How do you make a cool character even cooler? Think like the '90s, and give him a new coat.
Ninja master and military Commando Snake-Eyes trains the GI Joe team in hand-to-hand combat. He goes to Paris to track down the nanomite weapons before Cobra forces can unleash them. His loyal pet wolf Timber is trained in ninja tracking and protection.
Seriously? His wolf is trained in "ninja tracking?" Is that tracking like a ninja, or just tracking a ninja? Now admittedly, not all of Larry Hama's filecards were instant winners (have you ever read the Red Ninja's card? It's awful), but things like this really make me miss the days when one guy was in charge of all the characters and therefore had a vested interest in caring about how they were represented. It's even worse when you realize there's no real reason for including Timber in this set, and thus no reason to awkwardly work him into the filecard.
This was the second Snake-Eyes figure released in the Rise of Cobra line.
"Paris Pursuit" Snake-Eyes is, appropriately, dressed as he was when the team went to Paris to stop Baroness and Storm Shadow. Well, sort of. When he was hanging onto their car, he was wearing his rubber Batman suit and poofy pants, but this figure has tighter pants and a normal shirt - almost like the classic G1 Snake-Eyes. The most Parisian thing about him is that he's wearing a long trenchcoat with a hood, as he did in the film. Apparently he stole it from a French hobo (ie, a "heauxbeaux") after falling off the roof of the SUV.
Snake-Eyes gets a new head, which is sure to please a lot of people. The main difference is that this one doesn't have a nose
and mouth sculpted on it for no reason. Interestingly, though, Stephen Sommers had to fight to keep SE in a mask at all: one of the studio heads was tired of movies with guys wearing masks all the time, and told Sommers to lose it. For two days he fought to keep it, and eventually Hasbro CEO Brian Goldner had to step in and side with the director to keep Snake looking the way he should. You can spot the remnants of this in a few scenes: most of the times when he's in the Pit, but also when he's hanging with Hawk in France.
Despite being all-back, Snake-Eyes isn't lacking for
detail. His overcoat is more of a charcoal grey, so it doesn't blend in, and though his clothes are all matte, the boots, gloves and visor (which is glued firmly in place, but can be pushed up slightly to show the unpainted eyes behind it) are all glossy. There are a couple spots of silver on the buckles, as well. The figure is as articulated as any other modern Joe, but the way the coat flares out in the back means he's likely to fall over backwards if you don't balance him well. Should you choose to throw SE in the freezer for an hour, then dunk his head in near-boiling water, and pry the mask plugs out of his temples, you'll see that the back sie of the visor is sculpted with horizontal lines that will never ever show up in a normal examination of the toy.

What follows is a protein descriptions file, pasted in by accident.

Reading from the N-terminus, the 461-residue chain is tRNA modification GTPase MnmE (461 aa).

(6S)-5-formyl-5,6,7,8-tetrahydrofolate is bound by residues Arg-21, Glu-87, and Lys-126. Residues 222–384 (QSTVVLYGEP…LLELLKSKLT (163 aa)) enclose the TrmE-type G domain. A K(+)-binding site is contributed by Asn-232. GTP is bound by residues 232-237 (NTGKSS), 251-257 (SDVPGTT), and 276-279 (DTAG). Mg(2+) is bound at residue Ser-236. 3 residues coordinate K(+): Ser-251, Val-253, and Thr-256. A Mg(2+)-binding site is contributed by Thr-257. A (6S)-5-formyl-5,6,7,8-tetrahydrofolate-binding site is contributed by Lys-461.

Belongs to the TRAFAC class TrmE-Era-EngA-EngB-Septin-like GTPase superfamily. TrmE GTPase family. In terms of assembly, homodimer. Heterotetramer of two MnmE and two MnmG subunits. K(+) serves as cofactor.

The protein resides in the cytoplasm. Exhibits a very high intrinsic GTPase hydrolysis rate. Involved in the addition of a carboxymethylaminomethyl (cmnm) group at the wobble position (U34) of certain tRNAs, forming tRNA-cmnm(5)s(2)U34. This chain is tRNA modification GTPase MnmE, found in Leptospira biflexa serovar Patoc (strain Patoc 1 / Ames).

Snake-Eyes' weapons include a Ka-Bar knife, an HK USP pistol (rather than the FN five seven he used in the film), a really nice HK G36K rifle, and of course, his sword. The sword's scabbard pegs into the figure's back, and he can get some good two-handed poses despite the extra bulk added by his coat. Timber is not the same sculpt seen on the TFAC version, but is rather reused from a 2009 box set. I really wish Hasbro would go back to the 1985 and look at how that Timber was posed
and sculpted - it really is the best version of the wolf, even 25 years later. There are at least two versions of this set: one with the traditional gray Timber, another where he's black.
When we first saw Paris Pursuit Snake-Eyes at Toy Fair 2009, a lot of folks assumed it was his Arctic gear: after all, he was wearing a new coat, and he came with a wolf. Even though the figure isn't entirely movie-accurate, it's still a cool design, and he did wear something similar in the comics - GI Joe #27, specifically. It's a look no figure has had before, but it makes perfect sense for him, and is a good addition to either a movie or Real American Hero collection.